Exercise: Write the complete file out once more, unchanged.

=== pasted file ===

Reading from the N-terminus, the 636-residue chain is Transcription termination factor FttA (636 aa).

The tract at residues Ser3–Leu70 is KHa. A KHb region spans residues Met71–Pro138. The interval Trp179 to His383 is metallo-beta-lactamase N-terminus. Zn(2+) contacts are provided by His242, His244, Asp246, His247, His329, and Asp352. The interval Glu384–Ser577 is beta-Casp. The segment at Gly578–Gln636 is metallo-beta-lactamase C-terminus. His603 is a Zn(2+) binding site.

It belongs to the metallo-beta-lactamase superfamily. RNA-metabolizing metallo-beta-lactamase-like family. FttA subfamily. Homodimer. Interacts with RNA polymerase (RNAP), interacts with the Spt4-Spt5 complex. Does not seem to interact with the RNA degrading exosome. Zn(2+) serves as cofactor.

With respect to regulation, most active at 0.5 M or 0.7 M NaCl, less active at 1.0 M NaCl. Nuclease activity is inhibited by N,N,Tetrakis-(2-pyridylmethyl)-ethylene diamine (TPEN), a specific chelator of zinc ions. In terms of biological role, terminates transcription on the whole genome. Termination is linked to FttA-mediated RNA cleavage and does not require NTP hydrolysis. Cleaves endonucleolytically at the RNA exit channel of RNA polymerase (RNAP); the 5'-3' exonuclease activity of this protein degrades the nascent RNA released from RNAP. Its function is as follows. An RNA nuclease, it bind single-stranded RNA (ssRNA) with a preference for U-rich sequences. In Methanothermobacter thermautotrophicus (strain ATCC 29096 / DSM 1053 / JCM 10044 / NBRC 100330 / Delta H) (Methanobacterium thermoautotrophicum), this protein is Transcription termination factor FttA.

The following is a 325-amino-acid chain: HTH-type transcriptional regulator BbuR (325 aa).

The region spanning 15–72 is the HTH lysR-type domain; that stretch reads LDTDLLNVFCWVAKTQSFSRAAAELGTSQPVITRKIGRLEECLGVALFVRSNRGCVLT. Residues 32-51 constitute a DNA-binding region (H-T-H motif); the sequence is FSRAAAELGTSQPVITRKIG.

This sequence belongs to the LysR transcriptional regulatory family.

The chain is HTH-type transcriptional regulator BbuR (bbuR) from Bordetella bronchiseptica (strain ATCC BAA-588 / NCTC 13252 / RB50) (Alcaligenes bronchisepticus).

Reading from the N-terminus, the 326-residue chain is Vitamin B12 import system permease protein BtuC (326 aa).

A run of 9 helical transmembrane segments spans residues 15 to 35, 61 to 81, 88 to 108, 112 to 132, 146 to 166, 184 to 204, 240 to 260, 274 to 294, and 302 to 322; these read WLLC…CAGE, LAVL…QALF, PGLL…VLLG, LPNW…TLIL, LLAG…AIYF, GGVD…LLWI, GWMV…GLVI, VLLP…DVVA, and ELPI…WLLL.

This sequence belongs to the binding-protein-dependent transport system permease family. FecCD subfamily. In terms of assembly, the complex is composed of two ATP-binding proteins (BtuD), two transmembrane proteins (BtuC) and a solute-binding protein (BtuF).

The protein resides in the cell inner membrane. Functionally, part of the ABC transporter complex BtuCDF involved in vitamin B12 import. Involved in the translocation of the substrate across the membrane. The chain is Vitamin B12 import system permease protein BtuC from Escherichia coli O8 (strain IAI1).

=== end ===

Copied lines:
Reading from the N-terminus, the 636-residue chain is Transcription termination factor FttA (636 aa).

The tract at residues Ser3–Leu70 is KHa. A KHb region spans residues Met71–Pro138. The interval Trp179 to His383 is metallo-beta-lactamase N-terminus. Zn(2+) contacts are provided by His242, His244, Asp246, His247, His329, and Asp352. The interval Glu384–Ser577 is beta-Casp. The segment at Gly578–Gln636 is metallo-beta-lactamase C-terminus. His603 is a Zn(2+) binding site.

It belongs to the metallo-beta-lactamase superfamily. RNA-metabolizing metallo-beta-lactamase-like family. FttA subfamily. Homodimer. Interacts with RNA polymerase (RNAP), interacts with the Spt4-Spt5 complex. Does not seem to interact with the RNA degrading exosome. Zn(2+) serves as cofactor.

With respect to regulation, most active at 0.5 M or 0.7 M NaCl, less active at 1.0 M NaCl. Nuclease activity is inhibited by N,N,Tetrakis-(2-pyridylmethyl)-ethylene diamine (TPEN), a specific chelator of zinc ions. In terms of biological role, terminates transcription on the whole genome. Termination is linked to FttA-mediated RNA cleavage and does not require NTP hydrolysis. Cleaves endonucleolytically at the RNA exit channel of RNA polymerase (RNAP); the 5'-3' exonuclease activity of this protein degrades the nascent RNA released from RNAP. Its function is as follows. An RNA nuclease, it bind single-stranded RNA (ssRNA) with a preference for U-rich sequences. In Methanothermobacter thermautotrophicus (strain ATCC 29096 / DSM 1053 / JCM 10044 / NBRC 100330 / Delta H) (Methanobacterium thermoautotrophicum), this protein is Transcription termination factor FttA.

The following is a 325-amino-acid chain: HTH-type transcriptional regulator BbuR (325 aa).

The region spanning 15–72 is the HTH lysR-type domain; that stretch reads LDTDLLNVFCWVAKTQSFSRAAAELGTSQPVITRKIGRLEECLGVALFVRSNRGCVLT. Residues 32-51 constitute a DNA-binding region (H-T-H motif); the sequence is FSRAAAELGTSQPVITRKIG.

This sequence belongs to the LysR transcriptional regulatory family.

The chain is HTH-type transcriptional regulator BbuR (bbuR) from Bordetella bronchiseptica (strain ATCC BAA-588 / NCTC 13252 / RB50) (Alcaligenes bronchisepticus).

Reading from the N-terminus, the 326-residue chain is Vitamin B12 import system permease protein BtuC (326 aa).

A run of 9 helical transmembrane segments spans residues 15 to 35, 61 to 81, 88 to 108, 112 to 132, 146 to 166, 184 to 204, 240 to 260, 274 to 294, and 302 to 322; these read WLLC…CAGE, LAVL…QALF, PGLL…VLLG, LPNW…TLIL, LLAG…AIYF, GGVD…LLWI, GWMV…GLVI, VLLP…DVVA, and ELPI…WLLL.

This sequence belongs to the binding-protein-dependent transport system permease family. FecCD subfamily. In terms of assembly, the complex is composed of two ATP-binding proteins (BtuD), two transmembrane proteins (BtuC) and a solute-binding protein (BtuF).

The protein resides in the cell inner membrane. Functionally, part of the ABC transporter complex BtuCDF involved in vitamin B12 import. Involved in the translocation of the substrate across the membrane. The chain is Vitamin B12 import system permease protein BtuC from Escherichia coli O8 (strain IAI1).